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Urgent need for efficient food and drugs administration in Nigeria


Urgent need for efficient food and drugs administration in Nigeria

Recent Lagos High Court pronouncement asking the Nigerian Breweries (NB) Plc and the National Agen­cy for Food and Drug Administra­tion and Control (NAFDAC) to or­der the Nigerian Bottling Company (NBC) Plc to put a written warning on Fanta and Sprite bottles stating that both soft drinks are poisonous when consumed along with Vitamin C, is a serious cause for concern.
According to the court, presided over by Justice Adedayo Oyebanji, both the bottling company and NAFDAC failed Nigerians by de­claring, as fit for human consump­tion, products which were discov­ered by tests in the United Kingdom as turning poisonous when mixed with ascorbic acid (popularly known as Vitamin C).
The judgment was handed out as the outcome of a suit filed by a Lagos-based businessman, Dr. Emmanuel Fijabi Adebo and his company, Fijabi Adebo Holdings Limited, against NBC Plc and NAF­DAC. In the suit, Adebo had urged the court to declare that NBC was negligent to its consumers by bot­tling Fanta and Sprite with excessive levels of benzoic acid and sunset ad­ditives.
The gravamen of the suit was that sometime in March 2007, Fijabi Adebo Holdings Company bought large quantities of Coca-Cola, Fanta Orange, Sprite, Fanta Lemon, Fan­ta Pineapple and soda water from NBC for export to and subsequent retail in the United Kingdom. Un­fortunately, when the consignment arrived in the United Kingdom, health authorities in that country, precisely the Stockport Metro­politan Borough Council’s Trading Standard, Department of Environ­ment and Economy Directorate, raised fundamental health issues on the contents and composition of Fanta and Sprite. They impounded the imported Nigerian beverages.
Findings by the UK health au­thorities which were corroborated by similar agencies in European Union countries, were to the effect that the products contained exces­sive levels of sunset yellow and ben­zoic acid, which are known to be carcinogenic.
This event calls to question the efficiency of the regulatory agen­cies and also the quality of product manufactured for consumption by several food and drug manufactur­ing industries in the country.
Even as the NB Plc and NAFDAC still battle to extricate themselves from public outcry resulting from the court judgement, the Standards Organisation of Nigeria (SON), re­cently announced the discovery and impounding of five billion Naira worth of expired tyres which it said was found in 200 containers. Ac­cording to the Director General of the SON, Mr Anthony Aboloma, the seizure followed a tip-off from a whistle-blower. The two Chinese nationals, Taolung Shen and Xu Jing Yau, were allegedly arrested in connection with the fake tyres, de­scribed as the largest seizure of sub­standard tyres in one fell swoop in the history of Nigeria.
The tyres, according to SON, were being cloned under such brand names as Powertrac, Aptany, Har­mony, Duraturn, Bearway, City Tour, Winda, Glory, Chachland, City Grand, Grandsonte and Sunny (for tricycle), among others. It is in­structive that the discovery of issues with the NB Plc products and the discovery of the substandard tyres were not made at the production factory nor at the sea port upon im­portation, respectively. They were made after the two items had left the production shelves and after the relevant authorities had cleared the products. From available informa­tion, the issues raised on Coke and Fanta was discovered in the UK, while the fake tyres were discovered at the warehouses.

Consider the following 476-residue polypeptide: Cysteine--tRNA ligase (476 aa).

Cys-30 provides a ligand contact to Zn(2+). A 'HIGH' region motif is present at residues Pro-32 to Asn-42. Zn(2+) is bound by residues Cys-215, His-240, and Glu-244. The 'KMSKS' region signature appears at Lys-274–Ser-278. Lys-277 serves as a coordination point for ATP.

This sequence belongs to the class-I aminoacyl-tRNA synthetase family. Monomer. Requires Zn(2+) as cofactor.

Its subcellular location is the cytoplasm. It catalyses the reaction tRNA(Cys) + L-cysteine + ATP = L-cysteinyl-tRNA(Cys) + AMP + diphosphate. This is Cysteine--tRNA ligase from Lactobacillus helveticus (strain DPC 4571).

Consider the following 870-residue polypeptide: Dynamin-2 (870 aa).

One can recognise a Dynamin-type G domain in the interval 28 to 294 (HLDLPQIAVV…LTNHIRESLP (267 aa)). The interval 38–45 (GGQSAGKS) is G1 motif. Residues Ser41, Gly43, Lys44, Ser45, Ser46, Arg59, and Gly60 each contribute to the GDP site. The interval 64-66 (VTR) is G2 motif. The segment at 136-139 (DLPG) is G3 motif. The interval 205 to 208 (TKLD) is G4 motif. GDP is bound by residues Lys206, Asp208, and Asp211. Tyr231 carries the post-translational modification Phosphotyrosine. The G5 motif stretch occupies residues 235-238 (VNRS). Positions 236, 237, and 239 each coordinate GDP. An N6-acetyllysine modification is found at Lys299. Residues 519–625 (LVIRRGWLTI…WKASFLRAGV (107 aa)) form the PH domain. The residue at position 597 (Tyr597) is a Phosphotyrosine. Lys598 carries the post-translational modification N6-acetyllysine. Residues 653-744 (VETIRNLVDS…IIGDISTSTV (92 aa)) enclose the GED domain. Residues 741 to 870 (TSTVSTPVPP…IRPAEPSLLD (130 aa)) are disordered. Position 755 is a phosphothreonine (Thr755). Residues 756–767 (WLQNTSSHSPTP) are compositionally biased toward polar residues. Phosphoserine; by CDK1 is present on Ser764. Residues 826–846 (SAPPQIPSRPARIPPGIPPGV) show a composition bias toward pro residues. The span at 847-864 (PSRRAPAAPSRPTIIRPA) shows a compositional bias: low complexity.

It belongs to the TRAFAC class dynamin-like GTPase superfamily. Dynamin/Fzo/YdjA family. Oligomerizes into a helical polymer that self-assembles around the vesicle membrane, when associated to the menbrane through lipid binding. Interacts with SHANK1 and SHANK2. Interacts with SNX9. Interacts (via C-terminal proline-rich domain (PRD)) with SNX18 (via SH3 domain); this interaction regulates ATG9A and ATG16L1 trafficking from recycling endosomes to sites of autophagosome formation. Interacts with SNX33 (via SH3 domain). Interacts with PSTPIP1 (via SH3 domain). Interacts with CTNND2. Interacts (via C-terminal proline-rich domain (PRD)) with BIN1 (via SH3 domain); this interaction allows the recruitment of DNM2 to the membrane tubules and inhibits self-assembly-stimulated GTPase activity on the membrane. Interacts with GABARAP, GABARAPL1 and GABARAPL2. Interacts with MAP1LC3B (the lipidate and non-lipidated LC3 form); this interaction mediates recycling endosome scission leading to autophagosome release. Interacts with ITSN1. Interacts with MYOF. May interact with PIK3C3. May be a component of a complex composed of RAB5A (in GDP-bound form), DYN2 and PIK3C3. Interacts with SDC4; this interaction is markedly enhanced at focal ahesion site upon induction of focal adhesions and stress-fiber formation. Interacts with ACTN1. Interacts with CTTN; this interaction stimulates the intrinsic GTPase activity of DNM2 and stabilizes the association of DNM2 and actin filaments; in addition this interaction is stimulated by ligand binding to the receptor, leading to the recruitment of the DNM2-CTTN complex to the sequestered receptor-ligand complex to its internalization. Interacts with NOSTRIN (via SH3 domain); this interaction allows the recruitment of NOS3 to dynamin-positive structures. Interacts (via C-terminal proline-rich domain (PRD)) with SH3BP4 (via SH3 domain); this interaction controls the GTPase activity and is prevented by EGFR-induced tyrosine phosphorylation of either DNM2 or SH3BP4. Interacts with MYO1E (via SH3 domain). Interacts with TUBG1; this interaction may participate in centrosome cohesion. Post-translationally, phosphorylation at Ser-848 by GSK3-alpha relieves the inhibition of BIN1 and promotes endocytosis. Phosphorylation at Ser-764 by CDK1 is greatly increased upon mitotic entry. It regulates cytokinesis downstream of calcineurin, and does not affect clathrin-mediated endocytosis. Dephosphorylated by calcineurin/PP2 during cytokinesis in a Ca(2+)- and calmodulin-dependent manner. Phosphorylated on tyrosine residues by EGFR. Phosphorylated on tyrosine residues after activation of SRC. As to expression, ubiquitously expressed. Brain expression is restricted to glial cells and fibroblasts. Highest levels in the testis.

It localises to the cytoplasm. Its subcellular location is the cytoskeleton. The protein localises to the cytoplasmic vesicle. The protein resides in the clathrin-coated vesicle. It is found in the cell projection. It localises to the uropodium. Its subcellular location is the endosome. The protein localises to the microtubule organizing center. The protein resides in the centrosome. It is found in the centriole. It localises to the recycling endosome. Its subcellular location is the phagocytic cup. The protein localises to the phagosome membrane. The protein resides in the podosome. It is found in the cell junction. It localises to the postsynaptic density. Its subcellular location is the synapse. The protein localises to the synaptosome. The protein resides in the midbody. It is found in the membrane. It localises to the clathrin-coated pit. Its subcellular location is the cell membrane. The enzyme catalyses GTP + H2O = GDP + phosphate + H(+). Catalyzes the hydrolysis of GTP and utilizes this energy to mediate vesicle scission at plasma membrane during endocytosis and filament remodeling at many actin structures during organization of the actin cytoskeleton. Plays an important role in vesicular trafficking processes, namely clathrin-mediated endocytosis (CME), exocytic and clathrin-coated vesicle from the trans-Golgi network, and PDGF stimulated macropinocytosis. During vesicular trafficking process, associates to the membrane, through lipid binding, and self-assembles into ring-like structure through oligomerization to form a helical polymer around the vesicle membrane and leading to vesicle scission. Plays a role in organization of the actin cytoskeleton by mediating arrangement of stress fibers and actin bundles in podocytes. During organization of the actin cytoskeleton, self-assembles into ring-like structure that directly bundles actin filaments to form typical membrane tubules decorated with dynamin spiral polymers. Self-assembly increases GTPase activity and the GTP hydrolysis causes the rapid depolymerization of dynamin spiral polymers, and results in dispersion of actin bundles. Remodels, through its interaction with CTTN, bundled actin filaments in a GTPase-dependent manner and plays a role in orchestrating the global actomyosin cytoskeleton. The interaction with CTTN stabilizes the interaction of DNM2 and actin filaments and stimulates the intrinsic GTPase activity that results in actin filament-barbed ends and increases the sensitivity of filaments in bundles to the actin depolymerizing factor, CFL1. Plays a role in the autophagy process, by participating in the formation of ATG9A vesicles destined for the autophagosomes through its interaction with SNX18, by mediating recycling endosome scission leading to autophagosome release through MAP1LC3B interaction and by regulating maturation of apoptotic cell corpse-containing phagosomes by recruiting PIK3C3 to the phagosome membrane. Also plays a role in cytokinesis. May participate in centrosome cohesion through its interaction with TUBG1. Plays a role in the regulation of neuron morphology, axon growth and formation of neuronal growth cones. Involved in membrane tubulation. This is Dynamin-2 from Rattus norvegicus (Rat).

This raises serious questions about the integrity and efficiency of the regulatory agencies both internally and at the ports of entry. There is serious suspicion that the operatives rather than vote for integrity, vote for what is derogatorily regarded as “stomach infrastructure”. However, one might look at it, it raises fun­damental questions on the integ­rity of our regulatory agencies. Now that the country is passing through economic recession with attendant hunger and economic downturn, the urgency for the nation’s regula­tory agencies to up their ante need not be overemphasized.
When one remembers with nos­talgia the era of the late Professor Dora Nkem Akunyili, as the Direc­tor-General of NAFDAC and how she left an indelible footprint as the numbro uno staff of the agency, one begins to wonder if all the staff she trained while in office have all either retired or were all transferred out of the agency. This is because it is baf­fling how an agency like NAFDAC could have certified the soft drinks that were confirmed to be carcino­genic. The consequential health is­sues need not be mentioned here at all.
But The AUTHORITY states without equivocation that NAFDAC and other agencies in the Ministry of Health should be up and doing particularly during this economic meltdown, because any lapses on their part, could lead to catastrophic health issues. We also condemn the speed at which the Minister of Health, Prof. Isaac Adewole rushed to make public statement on the NB Plc matter. For one, it portrays the minister as having transformed to becoming the spokesman of the NB Plc, thereby raising questions as to whether he has more than profes­sional interest in the matter.
Food and drugs as well as other regulatory agencies in the coun­try should try to be at their best to avoid a situation whereby Nigeria becomes a dumping ground for low quality or outrightly fake products. Nigeria can ill afford to face the twin challenges of poor productivity ra­tio and at the same time, suffer the consequences of health implications arising from dumping of fake and adulterated products. They are twin anomaly too many which must be avoided at all costs. The Authority

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